Director: Isaac Florentine
Writer: Frank Dietz
Cast: Gary Daniels, Bryan Genesse, Barbara Crampton, David Sherwood, Isaac Mavimbela, Chris Buchanan, Greg Melvill-Smith, Rohan Coll, Ian Roussouw
Running Time: 89 min.
By Paul Bramhall
Reviewing movies retrospectively is always an interesting exercise. Depending on how much time has passed, what was once considered cool may now be terribly dated, and what was once considered a train wreck may have aged like a fine wine. Just check out the opinions on some Lo Wei directed Jackie Chan movies now compared to 20 years ago. Which brings me to Cold Harvest, a movie I wasn’t aware existed, until I stumbled across it while researching a review for director Isaac Florentine’s (at the time of writing) latest, Acts of Vengeance.
Perhaps like many others, Florentine first appeared on my radar with the 2003 DTV action flick Special Forces, which showcased the talents of a certain fledging British martial arts star by the name of Scott Adkins. While the talent on display led me to seek out Florentine’s previous effort, the 2001 Michael Worth starring U.S. Seals II: The Ultimate Force, I never bothered to venture into his pre-2000 filmography. As it turned out, if I had decided to check out more of his earlier work, I would no doubt have seen Cold Harvest much sooner, as it acts as an action vehicle for another British martial arts star, Gary Daniels.
Daniels was already a solid B-movie star by the time he worked with Florentine, and Cold Harvest would mark his last movie of the 90’s (Florentine on the other hand still had one left in him, with the Dolph Lundgren starring Bridge of Dragons). I confess that my lack of enthusiasm towards 90’s American martial arts movies means that my exposure to Daniels has been limited to his work with Hong Kong studios. He puts in a commendable performance fighting against Jackie Chan in 1993’s City Hunter (despite Chan’s own contempt for the movie itself), and would headline the Seasonal Films U.S. set Blood Moon in 1997, which pitted him against Darren Shahlavi.
While his HK collaborations provided the opportunity to work with the likes of Jackie Chan and Tony Leung Siu-Hung, Cold Harvest comes with a similar draw. Both Florentine and the Alpha Stunts team, a group of martial artists and stuntmen known for their high impact choreography, spent most of the 90’s honing their skills on the Mighty Morphin’ Power Rangers TV series and its various spin-offs. While the founder of Alpha Stunts, Koichi Sakamoto, had worked wonders with Mark Dacascos in Drive, just a couple of years prior, Cold Harvest brought in its co-founder, Akihiro Noguchi, to handle the martial arts sequences. Providing Noguchi with his first credit as Martial Arts Choreographer, in the preceding years he’d notch up several more as either a stunt, action, or martial arts chorographer on the likes of Black Belt, Ninja, and Everly, to name but a few.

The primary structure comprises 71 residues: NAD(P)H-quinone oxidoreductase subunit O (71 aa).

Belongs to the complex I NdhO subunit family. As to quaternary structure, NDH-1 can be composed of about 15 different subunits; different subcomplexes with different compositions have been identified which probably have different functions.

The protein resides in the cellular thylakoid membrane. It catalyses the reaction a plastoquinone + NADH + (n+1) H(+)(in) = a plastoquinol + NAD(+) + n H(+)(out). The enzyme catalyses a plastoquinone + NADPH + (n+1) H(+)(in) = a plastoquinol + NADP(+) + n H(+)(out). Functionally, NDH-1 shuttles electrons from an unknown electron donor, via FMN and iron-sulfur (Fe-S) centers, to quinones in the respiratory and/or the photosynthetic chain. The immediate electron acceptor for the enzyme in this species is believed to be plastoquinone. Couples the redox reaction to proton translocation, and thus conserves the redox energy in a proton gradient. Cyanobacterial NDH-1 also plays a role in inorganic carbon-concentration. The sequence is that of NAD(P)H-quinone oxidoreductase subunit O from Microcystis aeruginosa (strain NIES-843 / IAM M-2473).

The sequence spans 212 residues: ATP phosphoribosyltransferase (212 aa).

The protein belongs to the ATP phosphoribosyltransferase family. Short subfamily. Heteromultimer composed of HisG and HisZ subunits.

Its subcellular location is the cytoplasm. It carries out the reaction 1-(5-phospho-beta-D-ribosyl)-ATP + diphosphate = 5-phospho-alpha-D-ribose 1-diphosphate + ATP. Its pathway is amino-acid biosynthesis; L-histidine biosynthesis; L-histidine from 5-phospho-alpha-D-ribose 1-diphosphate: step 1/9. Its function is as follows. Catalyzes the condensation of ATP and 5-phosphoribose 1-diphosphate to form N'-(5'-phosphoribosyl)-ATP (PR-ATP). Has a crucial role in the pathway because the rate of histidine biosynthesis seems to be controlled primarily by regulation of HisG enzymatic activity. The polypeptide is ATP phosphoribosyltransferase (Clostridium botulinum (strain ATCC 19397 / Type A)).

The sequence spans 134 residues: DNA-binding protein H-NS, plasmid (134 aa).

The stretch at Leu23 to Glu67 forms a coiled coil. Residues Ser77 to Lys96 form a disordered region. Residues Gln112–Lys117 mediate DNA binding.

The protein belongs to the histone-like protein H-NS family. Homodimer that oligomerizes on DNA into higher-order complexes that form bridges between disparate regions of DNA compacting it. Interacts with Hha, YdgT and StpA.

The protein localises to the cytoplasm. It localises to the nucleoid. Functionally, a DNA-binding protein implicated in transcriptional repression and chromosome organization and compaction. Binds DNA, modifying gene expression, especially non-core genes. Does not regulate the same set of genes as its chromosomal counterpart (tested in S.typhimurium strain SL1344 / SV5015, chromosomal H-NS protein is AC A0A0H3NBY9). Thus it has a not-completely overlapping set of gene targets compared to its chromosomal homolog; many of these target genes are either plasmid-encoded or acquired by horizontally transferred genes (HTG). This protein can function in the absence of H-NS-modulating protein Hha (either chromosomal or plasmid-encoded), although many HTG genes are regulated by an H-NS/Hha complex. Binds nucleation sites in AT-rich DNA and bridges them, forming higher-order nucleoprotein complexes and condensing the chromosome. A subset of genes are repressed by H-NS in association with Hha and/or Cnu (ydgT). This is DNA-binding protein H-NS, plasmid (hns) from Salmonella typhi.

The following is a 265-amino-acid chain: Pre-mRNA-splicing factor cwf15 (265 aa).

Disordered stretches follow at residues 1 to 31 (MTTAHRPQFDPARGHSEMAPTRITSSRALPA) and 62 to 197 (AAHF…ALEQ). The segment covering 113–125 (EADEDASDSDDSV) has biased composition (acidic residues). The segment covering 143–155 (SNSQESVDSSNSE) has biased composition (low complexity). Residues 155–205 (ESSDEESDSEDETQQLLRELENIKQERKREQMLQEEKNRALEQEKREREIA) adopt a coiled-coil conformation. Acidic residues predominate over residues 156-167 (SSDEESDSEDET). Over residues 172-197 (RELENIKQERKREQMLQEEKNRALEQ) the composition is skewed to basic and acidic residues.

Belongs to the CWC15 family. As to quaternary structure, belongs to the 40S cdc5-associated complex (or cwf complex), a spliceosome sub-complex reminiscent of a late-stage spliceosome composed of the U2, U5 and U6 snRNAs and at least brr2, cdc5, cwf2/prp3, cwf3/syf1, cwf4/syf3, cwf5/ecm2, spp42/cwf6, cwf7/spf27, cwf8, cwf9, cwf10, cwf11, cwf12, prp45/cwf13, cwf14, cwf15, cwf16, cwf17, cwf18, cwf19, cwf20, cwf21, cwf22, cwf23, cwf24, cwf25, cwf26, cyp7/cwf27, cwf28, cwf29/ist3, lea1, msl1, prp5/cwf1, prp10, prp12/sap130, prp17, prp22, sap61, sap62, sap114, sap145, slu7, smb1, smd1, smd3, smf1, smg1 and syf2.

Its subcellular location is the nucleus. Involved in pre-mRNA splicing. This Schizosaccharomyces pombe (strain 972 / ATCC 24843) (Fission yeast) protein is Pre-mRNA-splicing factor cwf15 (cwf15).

So the million dollar question you’re likely thinking is – is Cold Harvest to Gary Daniels what Drive is to Mark Dacascos? Well, not quite. Arguably the biggest advantage Drive has is that it had most of the Alpha Stunts crew on-board (including Noguchi), however that’s not to say that Cold Harvest is a slouch in any way. Taking place in the not-too-distant future of 2010 (well, if we look at it from the time of production), the world has been hit by a comet plunging it into perpetual darkness, and if that wasn’t bad enough, a plague is wiping out large swatches of the population as well. Rising up from this post-apocalyptic world is a no-nonsense bounty hunter, played by Daniels, who makes his living hunting down wanted criminals and delivering them to law enforcement for a tidy reward.
Florentine shows his first affinity here for employing the twins plot device, one which he’d also use in U.S. Seals II with the late Karen Kim, with Daniels taking on a double role. Far from being a tough guy though, the twin role sees Daniels playing a normal civilian (he has glasses!) en route to the ‘Safe Zone’ with his pregnant wife. His wife is one of only 6 people carrying a gene which could cure the plague, and together they exchange loving glances while talking about their dream of opening a mushroom farm (mushrooms don’t require much light see). Daniels acting in the role of the average Joe twin is laughably horrendous, with every line spoken in a tone that implies he’s yet to hit puberty, and sporting an accent that’s all over the place. Thankfully, as in any action movie that employs such a setup (see also Maximum Risk), it isn’t long before a bullet lands between his eyes.